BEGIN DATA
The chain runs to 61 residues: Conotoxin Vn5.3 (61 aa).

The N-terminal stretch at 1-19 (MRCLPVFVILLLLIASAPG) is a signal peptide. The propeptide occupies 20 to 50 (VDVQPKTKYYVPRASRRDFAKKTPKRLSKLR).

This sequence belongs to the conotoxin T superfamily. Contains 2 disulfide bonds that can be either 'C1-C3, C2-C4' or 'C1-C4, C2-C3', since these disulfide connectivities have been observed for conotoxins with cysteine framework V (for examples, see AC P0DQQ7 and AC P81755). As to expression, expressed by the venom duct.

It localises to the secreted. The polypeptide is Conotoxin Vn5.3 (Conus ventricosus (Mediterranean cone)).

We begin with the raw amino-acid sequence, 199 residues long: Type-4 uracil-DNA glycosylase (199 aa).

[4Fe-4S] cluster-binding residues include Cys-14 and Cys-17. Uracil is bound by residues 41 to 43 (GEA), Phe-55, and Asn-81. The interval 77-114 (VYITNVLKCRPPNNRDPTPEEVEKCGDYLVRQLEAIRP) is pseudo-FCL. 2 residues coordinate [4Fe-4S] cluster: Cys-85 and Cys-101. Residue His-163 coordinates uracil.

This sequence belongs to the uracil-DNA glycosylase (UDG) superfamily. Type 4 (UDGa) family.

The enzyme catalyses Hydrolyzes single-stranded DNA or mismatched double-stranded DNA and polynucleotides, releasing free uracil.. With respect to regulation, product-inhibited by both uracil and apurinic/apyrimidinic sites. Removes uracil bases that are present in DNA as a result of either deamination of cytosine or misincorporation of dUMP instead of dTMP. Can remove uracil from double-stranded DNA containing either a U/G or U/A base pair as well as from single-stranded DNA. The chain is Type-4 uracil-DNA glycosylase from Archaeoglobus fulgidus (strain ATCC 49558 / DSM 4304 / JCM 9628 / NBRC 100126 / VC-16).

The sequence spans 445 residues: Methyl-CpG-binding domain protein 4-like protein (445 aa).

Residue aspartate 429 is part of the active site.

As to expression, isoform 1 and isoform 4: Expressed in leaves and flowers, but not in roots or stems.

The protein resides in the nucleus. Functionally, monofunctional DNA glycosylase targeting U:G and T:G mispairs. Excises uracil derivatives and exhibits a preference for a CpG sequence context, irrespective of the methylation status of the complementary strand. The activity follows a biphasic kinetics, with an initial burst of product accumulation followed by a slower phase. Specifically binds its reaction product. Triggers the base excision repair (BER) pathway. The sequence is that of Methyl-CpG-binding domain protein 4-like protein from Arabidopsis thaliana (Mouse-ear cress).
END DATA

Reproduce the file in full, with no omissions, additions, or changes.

The chain runs to 61 residues: Conotoxin Vn5.3 (61 aa).

The N-terminal stretch at 1-19 (MRCLPVFVILLLLIASAPG) is a signal peptide. The propeptide occupies 20 to 50 (VDVQPKTKYYVPRASRRDFAKKTPKRLSKLR).

This sequence belongs to the conotoxin T superfamily. Contains 2 disulfide bonds that can be either 'C1-C3, C2-C4' or 'C1-C4, C2-C3', since these disulfide connectivities have been observed for conotoxins with cysteine framework V (for examples, see AC P0DQQ7 and AC P81755). As to expression, expressed by the venom duct.

It localises to the secreted. The polypeptide is Conotoxin Vn5.3 (Conus ventricosus (Mediterranean cone)).

We begin with the raw amino-acid sequence, 199 residues long: Type-4 uracil-DNA glycosylase (199 aa).

[4Fe-4S] cluster-binding residues include Cys-14 and Cys-17. Uracil is bound by residues 41 to 43 (GEA), Phe-55, and Asn-81. The interval 77-114 (VYITNVLKCRPPNNRDPTPEEVEKCGDYLVRQLEAIRP) is pseudo-FCL. 2 residues coordinate [4Fe-4S] cluster: Cys-85 and Cys-101. Residue His-163 coordinates uracil.

This sequence belongs to the uracil-DNA glycosylase (UDG) superfamily. Type 4 (UDGa) family.

The enzyme catalyses Hydrolyzes single-stranded DNA or mismatched double-stranded DNA and polynucleotides, releasing free uracil.. With respect to regulation, product-inhibited by both uracil and apurinic/apyrimidinic sites. Removes uracil bases that are present in DNA as a result of either deamination of cytosine or misincorporation of dUMP instead of dTMP. Can remove uracil from double-stranded DNA containing either a U/G or U/A base pair as well as from single-stranded DNA. The chain is Type-4 uracil-DNA glycosylase from Archaeoglobus fulgidus (strain ATCC 49558 / DSM 4304 / JCM 9628 / NBRC 100126 / VC-16).

The sequence spans 445 residues: Methyl-CpG-binding domain protein 4-like protein (445 aa).

Residue aspartate 429 is part of the active site.

As to expression, isoform 1 and isoform 4: Expressed in leaves and flowers, but not in roots or stems.

The protein resides in the nucleus. Functionally, monofunctional DNA glycosylase targeting U:G and T:G mispairs. Excises uracil derivatives and exhibits a preference for a CpG sequence context, irrespective of the methylation status of the complementary strand. The activity follows a biphasic kinetics, with an initial burst of product accumulation followed by a slower phase. Specifically binds its reaction product. Triggers the base excision repair (BER) pathway. The sequence is that of Methyl-CpG-binding domain protein 4-like protein from Arabidopsis thaliana (Mouse-ear cress).